….we have to find our beauty in a world that objectifies it when it’s used somewhere else. We have to embrace who we truly are, not for others, but for ourselves.
By: Undria Wilson
Growing up in a predominately white neighborhood, I rarely saw anyone who looked like me, dressed like me or had the same hair texture as me. I was just another black girl living in a world where I clearly didn’t belong but somehow I fit in.Most of my friends were white so as a result, I was intrigued by anything of European culture.
I read books by white authors, I listened to white music, I attended white schools and I followed what white people thought was cool. Deep down, I wanted to be white. I wanted the long, blond hair and blue eyes, I wanted the rich parents that owned their own company and I basically wanted to feel accepted by all of my peers.
Growing up in the early 2000’s, I didn’t realize the lack of love black women were shown in media and in society. It wasn’t until college that I started to see that women that looked like me, weren’t praised or idolized for their beauty.We weren’t considered beautiful unless we were mixed with something other than black.
If your name wasn’t Beyonce or Halle Berry, you practically weren’t anything to even get a second glance. I remember sitting outside of my high school steps waiting to be picked up when a Hispanic boy and a black guy that I knew came up and started talking to me. We were having a regular discussion when another black girl walked by and caught their attention.
While the black guy was talking about how attractive she was, the Hispanic guy said, “The darkest I would go to dating a black girl is the color of your jacket.” My jacket was bright yellow as it rested next to my medium-brown complexion. How could you not talk to a girl based solely on her skin tone? I was so upset that I just left and got into my car, but the thought never left my mind.
It wasn’t until I got to college that this sickened mindset started to take over the cognitive process of a lot of black men at my university. A black girl in their eyesight was ghetto, obnoxious, ugly, or just plain unattractive. She didn’t add much value although she was in college. A black man would only date a black girl if she had a lighter complexion or she had more “European-like” features. Women like Lisa Bonet, Aaliyah, Rozonda “Chili” Thomas from TLC and Stacey Dash would be the cream of the crop because they’re beauty aligned with the closest thing a black men could get to a “non-black” woman.
I took a deep look in the mirror and analyzed myself. Here I am: I’m smart, I’m beautiful, I’m talented, I’m ambitious, I’m independent and I’m sophisticated, but yet, one of my own men wouldn’t find me attractive unless I looked more “other” than I did black. It’s like my worth was based solely on whether I had slimmer features and a softer textured hair texture.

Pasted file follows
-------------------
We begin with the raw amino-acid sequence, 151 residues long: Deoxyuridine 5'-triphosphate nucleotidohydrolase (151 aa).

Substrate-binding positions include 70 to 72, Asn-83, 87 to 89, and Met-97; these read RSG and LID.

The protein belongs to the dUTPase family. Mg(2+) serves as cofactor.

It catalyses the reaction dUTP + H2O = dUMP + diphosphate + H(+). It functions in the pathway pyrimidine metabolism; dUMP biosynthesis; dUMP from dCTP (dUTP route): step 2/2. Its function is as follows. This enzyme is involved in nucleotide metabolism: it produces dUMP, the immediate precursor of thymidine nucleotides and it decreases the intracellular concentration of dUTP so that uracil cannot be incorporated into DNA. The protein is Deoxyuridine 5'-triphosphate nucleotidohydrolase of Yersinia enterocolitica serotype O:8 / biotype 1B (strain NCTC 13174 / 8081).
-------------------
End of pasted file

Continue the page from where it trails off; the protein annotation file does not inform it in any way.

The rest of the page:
I didn’t have a pointed nose, but I had thin lips. My booty didn’t sit up or stand firm like a typical black girl. My body frame was more on the slim/petite side of the scale and my weave made up for the lack of soft, wavy hair I wished I had. The odd thing about the confusion I had that added on to my dilemma was that more white men found me more attractive than black men.
Was I even worthy of white men? Why did they see beauty in me that black men and society didn’t? For almost twenty-one years, I couldn’t fathom the idea that I would be considered beautiful to anyone. As a kid, I already had it internalized that being white was right. The lighter I was, the less coarse my hair was and the slimmer my frame, the more attractive I really was.
My worth was based on what people saw of me and not what I thought of myself. It hurt me to wake up every day and not feel like beautiful woman. It hurt that no one that looked like me, embraced their own beauty as well. It’s like we were trying to be anything but what we actually were and deep down, it became toxic to my well-being.
It’s now my senior year of college and I am just now accepting my natural beauty. I’m accepting that although my hair can be hard to manage, it’s mine and there’s nothing bad about it. I’m accepting that I am a lovely shade of brown. I’m accepting that people are going to think the worst of me because I’m a black female and that is okay. Regardless, I should give no one the benefit of making me feel as if I’m only special depending on how attractive they find me.
We as black women, have to find our beauty in a world that objectifies it when it’s used somewhere else. We have to embrace who we truly are, not for others, but for ourselves. We can’t live a happy life if we let others dictate who we are. We have to be happy in the skin we’re in.
I wish someone would have told me when I was younger that the only body part I should use is my brain. I wish someone would’ve told me that my black is beautiful. I wish someone would have told me to look in the mirror and admire my beauty with no weave and make up. I wish someone would have imprinted in my mind that I am strong, I am beautiful, I am courageous and I am a phenomenal woman.
To all women reading this, please know and understand that you are strong, you are beautiful, you are phenomenal and you are the cream of the crop. Keep your head up and your chest out and walk through the hate with a switch in your hips to beat of your own drum. You are a conqueror. You are a Queen. Being a black girl is a beautiful thing.